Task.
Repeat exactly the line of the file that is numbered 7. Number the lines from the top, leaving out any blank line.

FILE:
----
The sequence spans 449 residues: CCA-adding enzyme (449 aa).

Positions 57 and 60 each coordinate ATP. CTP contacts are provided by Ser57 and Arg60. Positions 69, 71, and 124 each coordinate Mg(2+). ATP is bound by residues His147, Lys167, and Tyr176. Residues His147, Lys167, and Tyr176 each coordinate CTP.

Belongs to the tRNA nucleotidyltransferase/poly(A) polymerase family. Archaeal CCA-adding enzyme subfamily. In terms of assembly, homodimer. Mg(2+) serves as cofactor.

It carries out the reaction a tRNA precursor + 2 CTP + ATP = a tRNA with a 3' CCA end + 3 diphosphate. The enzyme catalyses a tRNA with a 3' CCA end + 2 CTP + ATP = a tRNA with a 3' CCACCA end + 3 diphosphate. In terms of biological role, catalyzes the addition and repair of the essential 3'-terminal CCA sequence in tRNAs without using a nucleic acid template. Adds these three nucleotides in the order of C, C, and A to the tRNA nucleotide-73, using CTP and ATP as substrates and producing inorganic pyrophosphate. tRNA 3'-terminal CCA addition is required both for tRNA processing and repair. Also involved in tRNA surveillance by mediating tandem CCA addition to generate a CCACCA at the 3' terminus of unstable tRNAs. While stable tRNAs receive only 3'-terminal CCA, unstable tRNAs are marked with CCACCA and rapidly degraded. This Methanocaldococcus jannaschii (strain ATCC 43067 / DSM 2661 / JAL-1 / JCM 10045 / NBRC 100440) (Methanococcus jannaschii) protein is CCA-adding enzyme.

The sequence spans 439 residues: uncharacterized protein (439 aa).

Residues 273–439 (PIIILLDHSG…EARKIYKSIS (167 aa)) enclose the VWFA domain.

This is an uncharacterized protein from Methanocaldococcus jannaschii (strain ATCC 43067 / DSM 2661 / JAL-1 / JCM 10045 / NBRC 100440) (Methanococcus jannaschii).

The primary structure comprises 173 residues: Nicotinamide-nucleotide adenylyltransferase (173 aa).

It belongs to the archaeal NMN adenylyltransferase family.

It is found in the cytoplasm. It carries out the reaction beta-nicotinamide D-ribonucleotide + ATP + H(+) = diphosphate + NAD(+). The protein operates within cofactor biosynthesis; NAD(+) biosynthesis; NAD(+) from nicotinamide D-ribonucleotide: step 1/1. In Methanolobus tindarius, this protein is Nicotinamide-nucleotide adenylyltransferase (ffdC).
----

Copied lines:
This is an uncharacterized protein from Methanocaldococcus jannaschii (strain ATCC 43067 / DSM 2661 / JAL-1 / JCM 10045 / NBRC 100440) (Methanococcus jannaschii).